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The Center for the Enhancement of Learning, Teaching, and University Assessment

Department Chairs Learning Community Enhancing Leadership and Productive Change

  • exchanging information and documenting the collective wisdom and "best practices" of participants
  • providing a support system for academic leaders
  • introducing participants to possibilities for leading colleagues in the enhancement of teaching, scholarship, and service
  • developing and implementing individualized leadership development plans
  • approval of dean required
  • facilitated by a graduate of 3 FLCs who is chair of Communication
description: This community offers department chairs and regional campus area coordinators a year-long opportunity to enhance their interests and skills in leadership through seminars, retreats, leadership development projects, and peer support from a learning community of administrators in other disciplines.
eligibility: You may apply if in 2008-09 you will be a department chair or regional campus area coordinator.
selection: A subcommittee of CELT will select up to eight participants.

Purpose and Description

This learning community will investigate and implement approaches to enhancing academic leadership effectiveness and satisfaction. Participants will determine the selection of topics for seminars and workshops during the year-long activities. The learning community will engage in regularly scheduled thematic discussions on topics of mutual interest that address the knowledge, skill, or affective needs of department chairs. Program goals include facilitating information exchange and documenting the collective wisdom and "best practices" of participants; providing a support system for academic leaders; introducing participants to the myriad possibilities for leading colleagues in the enhancement of teaching, scholarship, and service; and developing and implementing individualized leadership development plans.

Until recently, the academy has viewed the chair function much as it has regarded teaching: with the assumption that explicit preparation and continuing development is unnecessary. In relation to teaching, it had been widely assumed that attending to the intellectual content of one’s discipline was all that was necessary—quality teaching would naturally follow. This assumption about teaching has been successfully challenged. Miami has been a leader in adopting a new teaching development paradigm, as evidenced by several CELT Learning Community Programs, and this approach has been validated by Miami’s receipt of the prestigious Hesburgh Award and a FIPSE grant to disseminate the learning community approach to other campuses. Academic leaders now recognize that explicit preparation and thoughtful reflection about one’s performance is also valuable for chairing a department. This learning community represents another instance of Miami recognizing that enhanced leadership practices impact the effectiveness and satisfaction of the broader academic community.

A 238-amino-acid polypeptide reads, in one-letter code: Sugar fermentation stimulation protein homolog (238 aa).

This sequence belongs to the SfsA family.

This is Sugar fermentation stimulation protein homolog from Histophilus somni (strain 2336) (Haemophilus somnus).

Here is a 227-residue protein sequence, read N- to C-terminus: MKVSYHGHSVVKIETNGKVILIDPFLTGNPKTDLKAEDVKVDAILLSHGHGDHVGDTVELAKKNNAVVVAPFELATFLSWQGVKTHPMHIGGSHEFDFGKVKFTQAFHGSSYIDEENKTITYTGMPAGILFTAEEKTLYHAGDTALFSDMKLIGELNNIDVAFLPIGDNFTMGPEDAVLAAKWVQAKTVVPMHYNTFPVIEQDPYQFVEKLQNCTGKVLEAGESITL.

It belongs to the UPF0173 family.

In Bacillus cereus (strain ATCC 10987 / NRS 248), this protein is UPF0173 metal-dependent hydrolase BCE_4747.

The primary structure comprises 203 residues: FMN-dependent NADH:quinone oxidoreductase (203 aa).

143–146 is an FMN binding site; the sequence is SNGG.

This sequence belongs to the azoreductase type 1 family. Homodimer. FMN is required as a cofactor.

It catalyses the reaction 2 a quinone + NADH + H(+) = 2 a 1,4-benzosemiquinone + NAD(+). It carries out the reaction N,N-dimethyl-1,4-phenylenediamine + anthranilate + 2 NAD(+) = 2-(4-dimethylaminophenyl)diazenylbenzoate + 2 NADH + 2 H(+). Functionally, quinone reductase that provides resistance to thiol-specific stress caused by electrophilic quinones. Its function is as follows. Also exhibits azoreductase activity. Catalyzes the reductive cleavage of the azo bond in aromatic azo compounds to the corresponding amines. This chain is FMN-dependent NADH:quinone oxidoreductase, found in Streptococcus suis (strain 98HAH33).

Possible issues that the participants in this community might choose to study in depth include (but are not limited to): enhancing personal productivity (juggling the roles of administrator, faculty member, scholar, teacher, counselor, advocate, entrepreneur, mentor, politician, and friend); aligning administrative and faculty views of change; securing upper administration and faculty commitment to ideas; leading change; leadership styles; the difference between leadership and administrative roles; developing trust; turning groups into high-performance teams; personal empowerment; improving academic and administrative processes; defining academic quality; principles of continuous improvement; positive political skills; faculty assessment; mentoring junior faculty; and avoiding professional "burnout."